A lot can change in 24 hours: One evening you’re lounging around, watching a hockey game or strolling around the block hand-in-hand with your spouse; the next night you’re unpacking plastic bags of clothing and wondering how to fight traffic for the school drop-off and still get to work on time.
Such is the life of a foster parent! And as our churches seek to serve families that host foster children, here are some ways that we can provide support during these busy times. Keep in mind, this list is definitely not exhaustive, and will vary in each situation!
Curiosity is generally okay; forcing answers is not.
Our foster kids are sometimes asked, “Is that your mom?” – which puts our little ones in a tricky situation that they can’t always navigate verbally or emotionally. A helpful hint: Give kids an opportunity to answer their friends’ questions, but assist with language and be sure they know that they don’t have to answer. Their story is THEIR story and no one else has a right to know it without their permission.
For younger kids, I usually assist with a lighthearted, “I’m not _________’s mom, but she’s staying at my house for a little while, and I’m so glad I get to spend time with her!” In most cases, this satisfies curious little minds!
The same question/answer policy goes for adults: Unless there’s a safety-related medical or behavior alert, adult leaders have no right to ask or know a child’s story, no matter how well-meaning the adult may be. In our context, our community is not large and information can spread quickly; don’t risk a child’s physical or emotional safety by asking or sharing what isn’t yours to know or tell!
Be aware of language.
Consider from a child’s perspective potential trigger words when it comes to definitions of “family.” As a Children’s Minister, I try to address written communications to “Parents/Caregivers” but I sometimes slip into “ask your parents” language verbally. This marginalizes foster kids, as well as kids who live with grandparents, step-families, and in other contexts. We can all work toward communicating with increased sensitivity to a diverse range of family circumstances.
Set and maintain policies around facility access, pick-up procedures, reporting abuse, and photo/video permissions. If a child mentions a situation or allegations that require attention, follow your legal/church’s reporting guidelines. These boundaries can make or break our ability to bring our foster kids to church and know it’s a safe place for them!
I am amazed at the way our foster kids have been welcomed and adored by “our people!” More than once a child in our home has been given stacks of new (to them) clothing. Hugs, playdate invitations, and post-church games of tag abound. I don’t know if or when I’ll see any of our former foster children again, but I have 100% confidence that each time they drive by our church, they will remember it as a place of abundant love and acceptance.
Support the foster parents.
My husband and I are not saints or heroes … in fact, unlike other major steps in our lives, we didn’t even have a major “God told me to do it” moment that led us to fostering. We simply looked at the world around us, saw needs that we could meet, asked God to deter us if it was outside of His plan, and stepped into fostering as an opportunity to do the “next right thing.”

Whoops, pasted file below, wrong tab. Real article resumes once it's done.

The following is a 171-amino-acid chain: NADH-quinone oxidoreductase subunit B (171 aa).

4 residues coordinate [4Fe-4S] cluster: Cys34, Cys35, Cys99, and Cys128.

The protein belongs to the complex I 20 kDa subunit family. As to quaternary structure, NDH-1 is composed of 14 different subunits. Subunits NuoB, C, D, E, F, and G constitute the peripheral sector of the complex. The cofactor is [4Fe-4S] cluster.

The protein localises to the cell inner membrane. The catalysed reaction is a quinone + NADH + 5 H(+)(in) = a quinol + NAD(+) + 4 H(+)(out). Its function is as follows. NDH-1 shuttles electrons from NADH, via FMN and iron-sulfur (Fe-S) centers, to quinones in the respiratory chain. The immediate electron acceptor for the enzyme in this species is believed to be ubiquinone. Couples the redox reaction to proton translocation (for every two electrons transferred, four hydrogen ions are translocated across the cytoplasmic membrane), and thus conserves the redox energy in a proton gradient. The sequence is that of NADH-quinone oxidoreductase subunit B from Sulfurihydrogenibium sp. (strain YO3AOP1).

God strengthens and sustains us as we foster, but He’s still working with raw human material – and that means that we need support! A well-timed, “How are you REALLY doing?”, bedtime tip, or compliment can make all the difference in our day! Nothing warms the heart of this ponytail queen like a friend discreetly pulling our foster daughter aside to redo the sketchy hairdo I’ve mangled that morning! This is support that my husband and I can touch and see – and we are grateful!
Childcare laws vary by region, but consider opportunities to provide short-term care for date nights or school professional development days, to allow us the opportunity to reconnect and catch a breather!
Set realistic expectations.
Month-long memory verse contests and church “homework” assignments are great for regular-attendance kids, but we’re just trying to figure out the name of our foster child’s school teacher and what day to send him in his gym clothes! Please give us and our child extra grace and minimal responsibility as we navigate and establish a completely new set of routines and requirements. Don’t forget to add us to email lists if there’s info we’ll need, but don’t be offended if we unsubscribe from them once the child has left our care!
Continue to share basic truths.
We don’t know how long our kids will be with us, or what other connection to God they may have down the road. This may be their best shot at knowing His love! Join us in sharing the simple, profound Gospel story with our kids – through words and actions – so that they leave our home knowing there’s an amazing, powerful God who loves them more than anything and wants to be in relationship with them forever! If they absorb nothing else from our time together, help us ensure that they take the peace, comfort, and love of Christ with them wherever they go!
Pray . . . And don’t stop!
No one chooses to foster for the warm fuzzy feelings; saying goodbye to a child who’s been in our home is heart-wrenching! We know what we signed up for, but we still grieve. Please pray for us! Tell us that you miss ________; we miss them too! But understand that no, we haven’t heard anything and no, we don’t know how they’re doing …. And we probably never will.
No news is good news; it means that we served our exact purpose: a safe and loving home for the child to thrive for a little while … or a long while. Thank you for supporting us and showing God’s love to our amazing kids while they’re on this journey!